awstranscriber, a GStreamer wrapper for AWS Transcribe API
If all you want to know is how to use the element, you can head over here.
I actually implemented this element over a year ago, but never got around to
posting about it, so this will be the first post in a series about speech-to-text,
text processing and closed captions in GStreamer.
Speech-to-text has a long history, with multiple open source libraries implementing
a variety of approaches for that purpose,
but they don't necessarily offer either the same accuracy or ease of use as proprietary
services such as Amazon's Transcribe API.
My overall goal for the project, which
awstranscriber was only a part of, was the
ability to generate a transcription for live streams and inject it into the video
bitstream or carry it alongside.
The main requirements were to keep it as synchronized as possible with the content,
while keeping latency in check. We'll see how these requirements informed the design
of some of the elements, in particular when it came to closed captions.
My initial intuition about text was, to quote a famous philosopher: "How hard can
it be?"; turns out the answer was "actually more than I would have hoped".
Kaldi just to name a few
In GStreamer terms, the
awstranscriber element is pretty straightforward: take
audio in, push timed text out.
The Streaming API for AWS is (roughly) synchronous: past a 10 second buffer duration,
the service will only consume audio data in real time, I thus decided to make
the element a live one by:
- synchronizing its input to the clock
NO_PREROLL from its state change function
- reporting a latency
Event handling is fairly light: The element doesn't need to handle seeks in
any particular manner, only consumes and produces fixed caps, and can simply
disconnect from and reconnect to the service when it gets flushed.
As the element is designed for a live use case with a fixed maximum latency,
it can't wait for complete sentences to be formed before pushing text out. And
as one intended consumer for its output is closed captions, it also can't just
push the same sentence multiple times as it is getting constructed, because that would
completely overflow the CEA 608 bandwidth (more about that in later blog posts, but
think roughly 2 characters per video frame maximum).
Instead, the goal is for the element to push one word (or punctuation symbol)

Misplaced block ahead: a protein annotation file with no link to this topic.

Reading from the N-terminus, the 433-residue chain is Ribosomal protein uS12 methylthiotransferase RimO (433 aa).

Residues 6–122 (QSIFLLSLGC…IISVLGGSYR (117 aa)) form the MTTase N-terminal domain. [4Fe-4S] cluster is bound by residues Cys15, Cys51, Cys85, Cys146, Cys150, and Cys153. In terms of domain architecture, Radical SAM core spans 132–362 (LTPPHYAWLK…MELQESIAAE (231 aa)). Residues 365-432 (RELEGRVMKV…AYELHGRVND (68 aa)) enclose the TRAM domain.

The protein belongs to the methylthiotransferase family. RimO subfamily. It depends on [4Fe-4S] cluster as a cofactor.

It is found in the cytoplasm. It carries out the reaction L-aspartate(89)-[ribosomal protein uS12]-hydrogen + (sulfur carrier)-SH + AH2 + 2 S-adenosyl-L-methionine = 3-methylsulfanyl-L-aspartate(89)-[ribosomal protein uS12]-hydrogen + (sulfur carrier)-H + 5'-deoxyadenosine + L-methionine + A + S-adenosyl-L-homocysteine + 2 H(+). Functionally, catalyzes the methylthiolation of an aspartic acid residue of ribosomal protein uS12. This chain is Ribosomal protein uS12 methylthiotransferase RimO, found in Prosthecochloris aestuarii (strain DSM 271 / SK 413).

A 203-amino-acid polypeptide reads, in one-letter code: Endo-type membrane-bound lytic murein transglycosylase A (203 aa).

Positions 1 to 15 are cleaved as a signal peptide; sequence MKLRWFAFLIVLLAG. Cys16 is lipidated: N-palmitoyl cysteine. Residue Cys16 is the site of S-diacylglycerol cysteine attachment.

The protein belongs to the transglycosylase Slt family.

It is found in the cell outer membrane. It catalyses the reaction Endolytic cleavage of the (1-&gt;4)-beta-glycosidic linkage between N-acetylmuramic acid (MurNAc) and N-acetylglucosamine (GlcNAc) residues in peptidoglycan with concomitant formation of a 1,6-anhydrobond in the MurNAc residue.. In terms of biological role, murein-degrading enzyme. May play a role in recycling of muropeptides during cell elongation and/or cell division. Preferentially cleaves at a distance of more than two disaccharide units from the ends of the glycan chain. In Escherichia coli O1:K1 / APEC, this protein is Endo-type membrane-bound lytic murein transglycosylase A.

at a time.
When I initially implemented the element, the Transcribe API had a pretty
significant flaw for my use case: while it provided me with "partial" results,
which sounded great for lowering the latency, there was no way to identify
partial results between messages.
Here's an illustration (this is just an example, the actual output is more
After feeding five seconds of audio data to the service, I would receive a first
Then after one more second I would receive:
and so on, until the service decided it was done with the sentence and started a
new one. There were multiple problems with this, compounding each other:
The service seemed to have no predictable "cut-off" point, that is it would sometimes
provide me with 30-second long sentences before considering it finished (
and starting a new one.
As long as a result was partial, the service could change any of the words it had
previously detected, even if they were first reported 10 seconds prior.
The actual timing of the items could also shift (slightly)
This made the task of outputting one word at a time, just in time to honor the user-provided
latency, seemingly impossible: as items could not be strictly identified from one
partial result to the next, I could not tell whether a given word whose end time matched with
the running time of the element had already been pushed or had been replaced with
a new interpretation by the service.
Continuing with the above example, and admitting a 10-second latency, I could
decide at 9 seconds running time to push "Hello", but then receive a new partial